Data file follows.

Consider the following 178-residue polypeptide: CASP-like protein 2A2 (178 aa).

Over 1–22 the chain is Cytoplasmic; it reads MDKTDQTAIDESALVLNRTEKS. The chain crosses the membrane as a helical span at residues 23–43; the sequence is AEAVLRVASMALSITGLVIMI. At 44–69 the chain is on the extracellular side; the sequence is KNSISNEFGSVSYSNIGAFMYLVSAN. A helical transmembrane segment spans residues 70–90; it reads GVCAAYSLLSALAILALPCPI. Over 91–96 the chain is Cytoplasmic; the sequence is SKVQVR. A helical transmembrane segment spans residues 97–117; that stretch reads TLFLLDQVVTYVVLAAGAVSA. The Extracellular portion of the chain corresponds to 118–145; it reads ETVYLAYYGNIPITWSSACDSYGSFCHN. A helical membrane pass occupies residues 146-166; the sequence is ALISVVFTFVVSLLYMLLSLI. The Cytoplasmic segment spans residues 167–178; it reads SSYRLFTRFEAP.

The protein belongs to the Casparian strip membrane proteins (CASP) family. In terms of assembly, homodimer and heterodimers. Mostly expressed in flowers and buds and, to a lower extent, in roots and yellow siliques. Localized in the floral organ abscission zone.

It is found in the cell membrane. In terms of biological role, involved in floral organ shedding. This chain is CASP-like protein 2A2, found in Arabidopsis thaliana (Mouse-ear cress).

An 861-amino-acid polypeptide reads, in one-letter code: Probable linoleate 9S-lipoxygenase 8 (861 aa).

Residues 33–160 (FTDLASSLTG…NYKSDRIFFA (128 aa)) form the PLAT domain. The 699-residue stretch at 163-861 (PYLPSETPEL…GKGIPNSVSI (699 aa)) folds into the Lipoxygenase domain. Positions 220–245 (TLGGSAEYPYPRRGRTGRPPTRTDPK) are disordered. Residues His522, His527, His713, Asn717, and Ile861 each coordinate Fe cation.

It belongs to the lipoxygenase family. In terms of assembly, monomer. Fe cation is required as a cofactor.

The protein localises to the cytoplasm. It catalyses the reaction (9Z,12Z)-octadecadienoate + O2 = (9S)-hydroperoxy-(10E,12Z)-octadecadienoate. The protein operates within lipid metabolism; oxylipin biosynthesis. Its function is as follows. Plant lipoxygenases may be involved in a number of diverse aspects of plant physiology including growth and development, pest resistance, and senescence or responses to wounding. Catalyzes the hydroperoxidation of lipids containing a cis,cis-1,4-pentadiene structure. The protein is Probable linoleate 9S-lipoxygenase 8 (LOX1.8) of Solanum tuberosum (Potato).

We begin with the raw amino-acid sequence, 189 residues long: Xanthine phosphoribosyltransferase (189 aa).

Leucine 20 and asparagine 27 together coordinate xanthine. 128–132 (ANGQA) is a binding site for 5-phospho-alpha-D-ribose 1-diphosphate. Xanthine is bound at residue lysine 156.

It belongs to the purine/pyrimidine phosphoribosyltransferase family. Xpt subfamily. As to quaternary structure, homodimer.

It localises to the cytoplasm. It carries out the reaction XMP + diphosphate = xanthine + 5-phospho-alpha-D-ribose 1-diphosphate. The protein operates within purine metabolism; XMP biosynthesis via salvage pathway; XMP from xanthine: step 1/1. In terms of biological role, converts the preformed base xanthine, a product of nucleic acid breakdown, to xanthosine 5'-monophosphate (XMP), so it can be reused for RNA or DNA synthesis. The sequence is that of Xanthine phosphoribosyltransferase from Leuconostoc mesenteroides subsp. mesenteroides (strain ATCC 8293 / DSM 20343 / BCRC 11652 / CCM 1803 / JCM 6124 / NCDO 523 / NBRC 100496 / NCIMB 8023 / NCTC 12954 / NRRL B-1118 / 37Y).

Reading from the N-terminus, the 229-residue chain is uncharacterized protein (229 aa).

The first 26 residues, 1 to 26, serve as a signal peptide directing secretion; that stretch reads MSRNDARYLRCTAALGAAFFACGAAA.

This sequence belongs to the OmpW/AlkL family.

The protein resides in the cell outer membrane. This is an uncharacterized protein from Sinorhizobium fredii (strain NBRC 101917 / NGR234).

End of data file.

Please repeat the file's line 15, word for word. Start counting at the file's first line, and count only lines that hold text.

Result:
This sequence belongs to the OmpW/AlkL family.